STATEMENT ON BEHALF OF THE GROUP OF 77 AND CHINA BY MR. SAED KATKHUDA, SENIOR ADVISOR, MISSION OF THE STATE OF PALESTINE TO THE UNITED NATIONS, ON AGENDA ITEM 144: REPORT ON THE ACTIVITIES OF THE OFFICE OF INTERNAL OVERSIGHT SERVICES AND AGENDA ITEM 133: REVIEW OF THE EFFICIENCY OF THE ADMINISTRATIVE AND FINANCIAL FUNCTIONING OF THE UNITED NATIONS, AT THE FIFTH COMMITTEE DURING THE MAIN PART OF THE SEVENTY-FOURTH SESSION OF THE UNITED NATIONS GENERAL ASSEMBLY (New York, 11 October 2019)
1. The Group of 77 and China would like to thank the Assistant-Secretary-General for Internal Oversight Services, Mr. David Kanja, for introducing the report A/74/67 of the Office of Internal Oversight Services. The Group also wishes to thank Ms. Patricia X. Arriagada Villouta, Chair of the Independent Audit Advisory Committee (IAAC), for introducing its related report A/74/92.
2. The Group would like to acknowledge the important role of the OIOS in strengthening the internal oversight of the organization through internal audit; inspection, evaluation and investigations. The office plays a central role in improving internal controls, accountability and organizational efficiency and effectiveness. We would like to reaffirm our support to the operational independence of the Office in line with the General Assembly resolution 48/218 B.
3. The Group welcomes the continuous coordination between the Office and other oversight entities, including the Board of Auditors and the Joint Inspection Unit, in order to minimize overlap and duplication of oversight work. We encourage maintaining and further enhancing this coordination.
Also, the Group urges the full cooperation of all relevant UN entities with the Office in discharging its responsibilities. We encourage the Secretary-General to ensure continuous reporting on any impediments to the work of the OIOS, and to take measures to prevent such a situation.
4. The present report provides an assessment of the state of evaluation across 31 United Nations entities during the biennium 2016-2017 in terms of evaluation functions, resources and practice. The Group acknowledges that these three areas are not mutually exclusive hence, the need to optimize their complementarity.
5. To emphasize, the organizational independence of evaluation functions is defined to a significant extent by their structural arrangement, and this is indicative of their autonomy in setting the evaluation agenda and performing their tasks with minimal interference and that, the reporting lines of the senior-most evaluation staff indicate the extent to which an evaluation function has the autonomy to plan its work and submit its results to the appropriate level of decision-making.
6. Having made this emphasis, the Group notes that 17 entities have shifted their reporting line to the head of entity. We also note that having such an arrangement has enabled formal improvements to the evaluation functions of these entities.
7. On the other hand, it is also noted that three entities, namely the Department of Field Support/Department of Peacekeeping Operations, the Economic Commission for Africa and the Department of Management, indicated that their reporting line had shifted towards less independence.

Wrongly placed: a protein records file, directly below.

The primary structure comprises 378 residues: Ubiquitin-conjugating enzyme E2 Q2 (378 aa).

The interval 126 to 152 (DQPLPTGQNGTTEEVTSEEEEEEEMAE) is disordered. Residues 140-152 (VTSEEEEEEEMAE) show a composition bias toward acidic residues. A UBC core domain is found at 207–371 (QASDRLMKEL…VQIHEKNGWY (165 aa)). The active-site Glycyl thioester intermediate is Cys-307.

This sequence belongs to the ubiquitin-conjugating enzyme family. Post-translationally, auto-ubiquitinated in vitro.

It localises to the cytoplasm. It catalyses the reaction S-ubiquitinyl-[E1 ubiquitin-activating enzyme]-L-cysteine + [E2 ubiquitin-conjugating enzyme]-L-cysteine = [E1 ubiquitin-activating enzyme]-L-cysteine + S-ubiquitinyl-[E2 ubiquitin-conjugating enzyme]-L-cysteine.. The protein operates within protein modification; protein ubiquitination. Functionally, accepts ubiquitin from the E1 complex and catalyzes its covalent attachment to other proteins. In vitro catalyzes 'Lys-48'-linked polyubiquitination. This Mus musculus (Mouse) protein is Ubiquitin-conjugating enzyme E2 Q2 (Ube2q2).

8. With the observation of this divergence between the entities that have improved their evaluation function and those that have not improved or in some cases retrogressed, the Group wishes to reiterate the need for a continuous commitment to strengthening accountability and evaluation. The Group expects that weaknesses found in evaluation function and practice will be urgently addressed and in this regard, welcomes, among other measures, the establishment of the Evaluation Section of the Department of Management Strategy, Policy and Compliance (DMSPC). The Group will seek to better appreciate the role of this newly-established Section during informal deliberations.
9. With respect to entities' capacity of evaluation, the Group notes that budgeted resources allocated to evaluation totalled $28 million for 2016-2017, compared with $26.4 million in 2014-2015.
10. Though there has been a nominal increase compared with the last biennium, expenditure on evaluation as a proportion of programme budgets generally remained below organizational benchmarks. Only 6 of 30 entities met the minimum threshold for evaluation spending, with most evaluation functions spending under 0.5 per cent of programme budgets on evaluation. Average spending on evaluation reports proportionate to the overall budgets was 0.31 per cent, falling below the range indicated by the Joint Inspection Unit.
11. Last but not the least, the Group wishes to highlight that no evaluation reports were produced by the Department of Management, the Office for Disarmament Affairs, the Office of the High Representative for the Least Developed Countries, Landlocked Developing Countries and Small Island Developing States, the Office for Outer Space Affairs, the United Nations Office at Geneva, the United Nations Office at Nairobi and the United Nations Office at Vienna although these aforementioned entities budgeted for evaluation.
12. Turning to the report of the Independent Audit Advisory Committee (IAAC), the Group would like to express its appreciation for the expert advice and assistance it receives from the IAAC. We continue to attach great value to the Advisory Committee's comments, observations and recommendations aimed, among other important tasks, at ensuring compliance with audit and oversight recommendations, as well as the overall effectiveness of the risk management procedures in internal control systems.
13. The Group of 77 and China has carefully examined the comments and recommendations contained in the reports, and looks forward to having an in-depth discussion during informal consultations.
14. Our readiness to engage in an open and constructive manner on this agenda item is, as always, assured.
I thank you.